Pathogens can cause an increase in expression of proatherogenic markers such as acute phase proteins, chemokines, cytokines and adhesion molecules (15
). We chose CRP, sPLA2, IL-6 and fibrinogen as a few inflammatory markers to study the effect of these markers on infection associated risk of CAD. Interestingly, the risk association with seropositivity increased twofold in the presence of hsCRP, which has been extensively reported to have an association with cardiovascular diseases (29
). Although the ORs remained significant with the other three markers, we did not observe an increase in the RR. Thus, pathogen burden appears to be an important factor in determining the predisposition to CAD in Asian Indians and the addition of hsCRP levels can improve the identification of high-risk individuals in this population.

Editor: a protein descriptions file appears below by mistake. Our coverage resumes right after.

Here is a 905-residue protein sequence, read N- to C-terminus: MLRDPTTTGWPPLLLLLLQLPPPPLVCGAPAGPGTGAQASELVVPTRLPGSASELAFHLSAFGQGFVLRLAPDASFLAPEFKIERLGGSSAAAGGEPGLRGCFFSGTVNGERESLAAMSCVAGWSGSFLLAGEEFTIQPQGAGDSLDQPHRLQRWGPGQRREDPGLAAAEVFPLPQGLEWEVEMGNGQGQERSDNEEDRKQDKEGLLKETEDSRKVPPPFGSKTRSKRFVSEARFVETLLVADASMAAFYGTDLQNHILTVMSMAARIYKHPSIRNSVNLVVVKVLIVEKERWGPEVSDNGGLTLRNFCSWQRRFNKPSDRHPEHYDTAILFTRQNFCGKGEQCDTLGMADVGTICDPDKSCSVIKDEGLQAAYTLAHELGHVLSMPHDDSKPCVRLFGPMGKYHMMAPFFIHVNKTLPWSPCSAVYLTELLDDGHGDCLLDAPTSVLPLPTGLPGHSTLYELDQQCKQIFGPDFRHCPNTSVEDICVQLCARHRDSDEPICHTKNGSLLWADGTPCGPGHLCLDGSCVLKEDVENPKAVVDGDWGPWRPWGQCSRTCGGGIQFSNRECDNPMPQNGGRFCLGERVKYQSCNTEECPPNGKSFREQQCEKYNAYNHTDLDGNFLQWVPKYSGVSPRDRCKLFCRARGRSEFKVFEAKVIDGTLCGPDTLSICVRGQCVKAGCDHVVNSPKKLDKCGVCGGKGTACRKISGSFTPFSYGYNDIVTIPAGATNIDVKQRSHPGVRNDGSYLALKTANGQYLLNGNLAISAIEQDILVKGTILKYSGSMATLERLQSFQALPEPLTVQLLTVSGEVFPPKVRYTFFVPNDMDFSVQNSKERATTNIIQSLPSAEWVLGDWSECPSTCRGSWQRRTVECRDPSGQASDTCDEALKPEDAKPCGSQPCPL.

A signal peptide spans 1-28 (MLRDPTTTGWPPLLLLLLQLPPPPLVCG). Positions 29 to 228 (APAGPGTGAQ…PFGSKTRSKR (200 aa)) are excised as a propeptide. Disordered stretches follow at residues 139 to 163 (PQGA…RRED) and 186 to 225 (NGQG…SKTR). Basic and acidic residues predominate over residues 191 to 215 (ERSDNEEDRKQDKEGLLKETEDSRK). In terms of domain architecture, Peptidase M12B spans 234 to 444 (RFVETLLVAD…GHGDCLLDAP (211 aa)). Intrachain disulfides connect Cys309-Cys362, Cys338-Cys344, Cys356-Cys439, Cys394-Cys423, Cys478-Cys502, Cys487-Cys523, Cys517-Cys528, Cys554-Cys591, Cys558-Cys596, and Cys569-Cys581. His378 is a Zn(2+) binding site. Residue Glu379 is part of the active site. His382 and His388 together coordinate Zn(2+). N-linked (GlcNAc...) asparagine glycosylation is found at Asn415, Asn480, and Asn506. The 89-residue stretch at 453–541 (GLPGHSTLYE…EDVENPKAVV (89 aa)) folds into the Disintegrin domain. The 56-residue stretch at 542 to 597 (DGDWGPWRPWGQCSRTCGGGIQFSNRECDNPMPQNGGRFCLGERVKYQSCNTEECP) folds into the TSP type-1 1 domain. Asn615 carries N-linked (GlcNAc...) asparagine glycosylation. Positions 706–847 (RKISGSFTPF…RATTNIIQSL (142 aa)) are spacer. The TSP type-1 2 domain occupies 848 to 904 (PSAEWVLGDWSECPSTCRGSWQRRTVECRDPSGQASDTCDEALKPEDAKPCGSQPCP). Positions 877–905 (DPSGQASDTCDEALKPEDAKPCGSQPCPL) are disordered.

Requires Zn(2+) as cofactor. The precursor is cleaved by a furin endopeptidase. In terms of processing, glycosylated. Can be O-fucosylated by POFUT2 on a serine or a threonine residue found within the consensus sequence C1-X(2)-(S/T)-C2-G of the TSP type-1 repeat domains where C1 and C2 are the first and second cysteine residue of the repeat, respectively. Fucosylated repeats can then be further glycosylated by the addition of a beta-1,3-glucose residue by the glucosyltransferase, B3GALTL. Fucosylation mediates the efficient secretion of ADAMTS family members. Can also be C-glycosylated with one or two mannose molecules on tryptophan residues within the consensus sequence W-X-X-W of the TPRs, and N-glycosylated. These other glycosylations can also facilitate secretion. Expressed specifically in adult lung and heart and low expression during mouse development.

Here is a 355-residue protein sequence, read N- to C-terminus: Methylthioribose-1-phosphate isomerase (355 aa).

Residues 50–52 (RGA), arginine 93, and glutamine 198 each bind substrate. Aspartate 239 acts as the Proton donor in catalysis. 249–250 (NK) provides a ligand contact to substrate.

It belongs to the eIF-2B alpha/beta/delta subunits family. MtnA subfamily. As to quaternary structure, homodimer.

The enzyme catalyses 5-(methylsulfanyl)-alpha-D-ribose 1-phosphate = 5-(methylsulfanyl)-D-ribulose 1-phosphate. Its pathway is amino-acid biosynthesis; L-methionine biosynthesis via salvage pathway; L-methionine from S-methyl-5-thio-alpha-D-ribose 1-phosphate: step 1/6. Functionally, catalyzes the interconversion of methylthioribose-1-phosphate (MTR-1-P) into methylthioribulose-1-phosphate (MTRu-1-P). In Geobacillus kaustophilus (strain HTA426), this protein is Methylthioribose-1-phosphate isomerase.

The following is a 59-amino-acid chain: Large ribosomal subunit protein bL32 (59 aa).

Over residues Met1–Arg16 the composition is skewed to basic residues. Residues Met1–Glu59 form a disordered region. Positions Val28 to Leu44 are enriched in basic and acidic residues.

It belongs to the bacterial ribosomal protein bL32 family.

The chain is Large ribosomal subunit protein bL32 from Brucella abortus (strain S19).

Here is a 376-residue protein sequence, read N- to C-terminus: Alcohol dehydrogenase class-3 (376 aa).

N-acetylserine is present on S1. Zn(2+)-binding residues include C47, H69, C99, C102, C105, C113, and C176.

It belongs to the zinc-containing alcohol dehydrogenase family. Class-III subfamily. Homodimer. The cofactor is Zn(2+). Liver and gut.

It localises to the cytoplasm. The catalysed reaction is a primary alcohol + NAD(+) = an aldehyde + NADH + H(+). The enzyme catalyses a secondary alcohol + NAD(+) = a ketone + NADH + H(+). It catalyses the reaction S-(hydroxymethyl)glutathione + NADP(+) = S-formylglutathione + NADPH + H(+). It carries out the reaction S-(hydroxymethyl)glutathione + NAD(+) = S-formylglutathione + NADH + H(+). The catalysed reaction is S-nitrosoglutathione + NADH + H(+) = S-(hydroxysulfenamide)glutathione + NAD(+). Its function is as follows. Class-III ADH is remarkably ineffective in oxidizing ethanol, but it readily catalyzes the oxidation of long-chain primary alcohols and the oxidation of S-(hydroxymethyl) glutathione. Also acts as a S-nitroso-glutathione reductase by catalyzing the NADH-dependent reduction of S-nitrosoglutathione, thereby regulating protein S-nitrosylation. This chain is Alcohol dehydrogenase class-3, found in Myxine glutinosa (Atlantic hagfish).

CMV seropositivity contributed independently to CAD risk as well as recurrent cardiac events in patients in this population. Several epidemiological studies have reported twofold or higher ORs for the association between CMV antibodies and CAD occurrence (22
). Increasing titres of CMV antibodies have been shown to be associated with severity of atherosclerosis, indicating a virus-mediated pathogenic mechanism for CAD (32
). This association appears most pronounced with coronary restenosis following angioplasty, graft rejection and transplantation (24
). High levels of anti-CMV antibodies are known to be associated with reactivation of a latent infection, a detrimental condition for atherosclerosis (35
). In our study, the basal level of CMV antibodies in CAD patients showed a direct association with mortality with significantly higher CMV antibodies in patients reporting a fatal event, suggesting that it could be one of the markers for the pathological complications.